Mole – In Lawn

Q: Beginning in late May, we have had moles tunneling in our lawn. We have tried bombs, metal contraptions, and poisonous liquids to no avail. Now, we are preparing to aerate and reseed fescue for fall and don’t want to prepare a nice, green yard for the moles to destroy again. What should we do?

A: The mole population peaks at the beginning of autumn so it’s no wonder you’re having trouble. You could have one or a half dozen subterranean tunnelers. You probably already know that they eat only insects, not plants, but their tunnels are unsightly. The tunnels might also be used by voles, a small rodent who does eat plants, particularly hosta, so it might be a good idea to have another go at mole control.

Moles dig both surface tunnels, which they use for daily travel, and deep tunnels, where they snooze and rear young. Your first task is to find the surface tunnels that are used most frequently. One technique is walk along a visible tunnel and press it down with your show every five feet. Stick a white golf tee in each mashed down spot to make it easy to find. Next day, ramble across the yard for an inspection. The tunnel sections that have been raised overnight are where you should begin your control attempts.

Some laissez faire gardeners say that the only thing you should do is to mash down the active tunnels completely and force the mole to move to more hospitable yards. That is certainly a viable option and perhaps a good source of income for an impecunious sixteen-year old with size twelve shoes. It is difficult to live trap a mole but you can try burying an open-mouthed three-pound coffee can in the path of a tunnel and hope a mole falls in.

Lethal traps are available at local hardware stores and are more certain. The most common, a harpoon-like contraption is placed over an active tunnel. It kills the mole as it passes underneath. If you are unsuccessful after two days, move the trap to another active tunnel.

Plenty of folk remedies have been proposed for mole control. The following do not, repeat DO NOT, work:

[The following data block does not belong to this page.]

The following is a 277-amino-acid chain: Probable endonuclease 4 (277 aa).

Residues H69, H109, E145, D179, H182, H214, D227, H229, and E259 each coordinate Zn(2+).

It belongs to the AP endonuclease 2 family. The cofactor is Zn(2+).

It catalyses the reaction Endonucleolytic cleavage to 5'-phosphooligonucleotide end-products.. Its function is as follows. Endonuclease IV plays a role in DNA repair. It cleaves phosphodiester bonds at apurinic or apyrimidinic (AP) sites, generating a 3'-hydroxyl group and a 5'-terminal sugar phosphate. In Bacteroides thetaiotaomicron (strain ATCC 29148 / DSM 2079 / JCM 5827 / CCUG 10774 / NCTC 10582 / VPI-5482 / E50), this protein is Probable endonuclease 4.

•Chewing gum
•Broken glass
•Ultrasonic vibrators
•Noisy windmills
•Moth balls
•Poison peanuts
•Insecticide treatments to the lawn

Products containing castor oil have recently been touted to repel moles but little research supports their effectiveness. Castor bean plant is extolled to repel moles but no known research supports this either.

For an excellent guide to mole control, the Missouri Extension Service has a publication available at their Web site:

Eastern Mole Control


The Mole Man

Dec. 30, 1994
Q: What can I do about moles ? They are really making trails in my lawn!

A: Moles are active now as they fatten up for their winter rest. They eat a multitude of soil insects: earthworms, grubs, caterpillars, pillbugs, etc. Insecticides are sometimes recommended – thinking that eliminating the mole’s food will cause him to move. In fact, no insecticide can kill all of the insects. In fact, the animal may cause more damage looking for scarcer food resources. Poison peanuts are not effective because moles do not eat peanuts. Smoke bombs do not penetrate enough to reach an entire runway. Traps are one answer. Follow the directions in order to find the runways the mole is actively using and set the trap there. Some homeowners say that regularly flattening the runways will eventually drive the mole to seek other living quarters. An energetic terrier puppy will find every mole you have – but your lawn will look like the surface of the moon!

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